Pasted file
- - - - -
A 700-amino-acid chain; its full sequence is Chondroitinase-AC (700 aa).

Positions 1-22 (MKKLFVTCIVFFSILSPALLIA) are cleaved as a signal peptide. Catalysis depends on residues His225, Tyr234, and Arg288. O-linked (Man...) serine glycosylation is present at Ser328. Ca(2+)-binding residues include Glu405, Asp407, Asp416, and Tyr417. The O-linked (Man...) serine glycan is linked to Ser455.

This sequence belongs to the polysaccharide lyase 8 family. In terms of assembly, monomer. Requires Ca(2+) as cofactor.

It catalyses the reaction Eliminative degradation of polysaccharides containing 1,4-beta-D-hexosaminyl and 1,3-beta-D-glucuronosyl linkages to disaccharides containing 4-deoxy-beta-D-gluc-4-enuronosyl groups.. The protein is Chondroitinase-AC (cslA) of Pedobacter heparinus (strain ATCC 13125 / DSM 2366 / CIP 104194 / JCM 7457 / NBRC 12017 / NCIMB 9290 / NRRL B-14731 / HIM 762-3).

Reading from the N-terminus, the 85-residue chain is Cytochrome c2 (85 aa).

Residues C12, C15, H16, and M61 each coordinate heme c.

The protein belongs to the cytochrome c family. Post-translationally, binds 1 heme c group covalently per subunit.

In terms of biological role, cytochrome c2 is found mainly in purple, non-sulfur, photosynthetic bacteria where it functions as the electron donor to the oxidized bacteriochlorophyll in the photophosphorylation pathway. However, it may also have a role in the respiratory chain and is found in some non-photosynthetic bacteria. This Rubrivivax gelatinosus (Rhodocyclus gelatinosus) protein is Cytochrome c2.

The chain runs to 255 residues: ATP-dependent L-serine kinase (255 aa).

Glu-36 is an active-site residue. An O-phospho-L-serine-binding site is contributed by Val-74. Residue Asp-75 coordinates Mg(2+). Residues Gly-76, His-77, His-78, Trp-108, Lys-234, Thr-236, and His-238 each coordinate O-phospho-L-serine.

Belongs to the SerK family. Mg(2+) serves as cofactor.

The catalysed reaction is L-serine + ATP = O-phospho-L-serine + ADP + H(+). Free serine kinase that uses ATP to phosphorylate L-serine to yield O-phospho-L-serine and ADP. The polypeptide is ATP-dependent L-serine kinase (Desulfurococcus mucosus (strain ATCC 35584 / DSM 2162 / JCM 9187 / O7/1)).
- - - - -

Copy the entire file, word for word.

A 700-amino-acid chain; its full sequence is Chondroitinase-AC (700 aa).

Positions 1-22 (MKKLFVTCIVFFSILSPALLIA) are cleaved as a signal peptide. Catalysis depends on residues His225, Tyr234, and Arg288. O-linked (Man...) serine glycosylation is present at Ser328. Ca(2+)-binding residues include Glu405, Asp407, Asp416, and Tyr417. The O-linked (Man...) serine glycan is linked to Ser455.

This sequence belongs to the polysaccharide lyase 8 family. In terms of assembly, monomer. Requires Ca(2+) as cofactor.

It catalyses the reaction Eliminative degradation of polysaccharides containing 1,4-beta-D-hexosaminyl and 1,3-beta-D-glucuronosyl linkages to disaccharides containing 4-deoxy-beta-D-gluc-4-enuronosyl groups.. The protein is Chondroitinase-AC (cslA) of Pedobacter heparinus (strain ATCC 13125 / DSM 2366 / CIP 104194 / JCM 7457 / NBRC 12017 / NCIMB 9290 / NRRL B-14731 / HIM 762-3).

Reading from the N-terminus, the 85-residue chain is Cytochrome c2 (85 aa).

Residues C12, C15, H16, and M61 each coordinate heme c.

The protein belongs to the cytochrome c family. Post-translationally, binds 1 heme c group covalently per subunit.

In terms of biological role, cytochrome c2 is found mainly in purple, non-sulfur, photosynthetic bacteria where it functions as the electron donor to the oxidized bacteriochlorophyll in the photophosphorylation pathway. However, it may also have a role in the respiratory chain and is found in some non-photosynthetic bacteria. This Rubrivivax gelatinosus (Rhodocyclus gelatinosus) protein is Cytochrome c2.

The chain runs to 255 residues: ATP-dependent L-serine kinase (255 aa).

Glu-36 is an active-site residue. An O-phospho-L-serine-binding site is contributed by Val-74. Residue Asp-75 coordinates Mg(2+). Residues Gly-76, His-77, His-78, Trp-108, Lys-234, Thr-236, and His-238 each coordinate O-phospho-L-serine.

Belongs to the SerK family. Mg(2+) serves as cofactor.

The catalysed reaction is L-serine + ATP = O-phospho-L-serine + ADP + H(+). Free serine kinase that uses ATP to phosphorylate L-serine to yield O-phospho-L-serine and ADP. The polypeptide is ATP-dependent L-serine kinase (Desulfurococcus mucosus (strain ATCC 35584 / DSM 2162 / JCM 9187 / O7/1)).